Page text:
Christina Applegate's Fabulous Fosse on "SNL"
Why is Christina Applegate so amazing at everything? First, she was a total rockstar of a guest judge on "So You Think You Can Dance." Then, this weekend, she hosted "Saturday Night Live"—and proved she can (jazz) walk the walk as well as she can talk the talk in a glorious Fosse sketch.
In theory, I already knew Christina had moves. (She did headline the Broadway revival of Sweet Charity just a few years ago, after all.) But I didn't realize just how hardcore she was. Check out that to-the-nose battement!
This skit was a dance-nerd's paradise in more ways than one. I don't know why "SNL" loves crazy Fosse ladies and Tommy Tune references so much (remember Kristen Wiig doing her best Liza Minnelli last season?), but I, for one, am not complaining. And the whole premise, about kooky teachers using weird noises instead of counts? Pretty much spot-on. As Christina says: "This is Fosse, honey. We don't do 1-2-3s. We do 'ka-donks,' 'ka-doonks' and 'za-zas'!"
Check out the sketch below—then read about how to get Fosse-ified yourself.
Well, this brings class videos to a whole new level! Choreographer Phil Wright and dancer Ashley Liai have been together eight-plus years, but she was still in total shock when he proposed to her mid-dance at Millennium Dance Complex earlier this week. Why? Well, the whole thing was unbelievably perfect.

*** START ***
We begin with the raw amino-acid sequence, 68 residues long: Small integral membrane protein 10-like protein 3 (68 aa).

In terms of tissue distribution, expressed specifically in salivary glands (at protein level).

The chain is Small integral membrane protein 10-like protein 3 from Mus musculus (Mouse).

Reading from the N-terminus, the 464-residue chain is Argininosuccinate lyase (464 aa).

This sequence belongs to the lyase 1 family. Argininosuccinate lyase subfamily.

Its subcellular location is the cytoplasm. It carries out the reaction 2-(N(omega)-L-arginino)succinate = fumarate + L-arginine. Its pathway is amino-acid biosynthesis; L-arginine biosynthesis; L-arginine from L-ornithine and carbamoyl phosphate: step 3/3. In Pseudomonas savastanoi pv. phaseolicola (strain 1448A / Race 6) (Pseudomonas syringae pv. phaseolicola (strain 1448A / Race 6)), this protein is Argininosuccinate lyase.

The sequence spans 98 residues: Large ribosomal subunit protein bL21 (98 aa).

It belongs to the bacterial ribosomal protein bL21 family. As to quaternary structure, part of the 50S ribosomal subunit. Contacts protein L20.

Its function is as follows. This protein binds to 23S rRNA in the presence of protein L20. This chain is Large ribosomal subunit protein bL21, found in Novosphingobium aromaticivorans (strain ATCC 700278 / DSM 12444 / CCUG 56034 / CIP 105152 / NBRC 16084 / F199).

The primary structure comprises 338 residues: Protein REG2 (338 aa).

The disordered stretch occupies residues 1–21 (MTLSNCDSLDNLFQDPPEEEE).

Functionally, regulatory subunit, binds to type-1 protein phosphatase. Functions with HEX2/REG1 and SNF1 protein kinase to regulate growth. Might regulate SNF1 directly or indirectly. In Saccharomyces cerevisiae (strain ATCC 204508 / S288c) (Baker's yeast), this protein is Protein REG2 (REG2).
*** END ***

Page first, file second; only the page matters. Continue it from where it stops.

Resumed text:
In the dance industry, dancers don't always have a say in what they wear on their bodies. This can get tricky if you're asked to wear something that compromises your own personal values. So what should you do if you find yourself in this sticky situation? We sat down for a Q&A with "Dancing with the Stars" alumn Ashly Costa to answer that very question. Here's what she had to say about the options dancers have surrounding questionable costumes.
The groundwork for Erin Carpenter's company, Nude Barre, began when she was a teenager. At 16, she earned a spot in the residency program at The Kennedy Center in partnership with Dance Theatre of Harlem. "We were required to wear nude—as in, our actual skin tone—tights and shoes," she remembers. Carpenter brought her "sun tan" tights and a pair of pink ballet shoes with her, because that was all she could find. But she wasn't allowed in class because her dancewear didn't match her skin. "I was so embarrassed," she says. "I looked unprepared. I just didn't have the right nudes." Her teacher explained that the dancers dyed their tights and pancaked their shoes.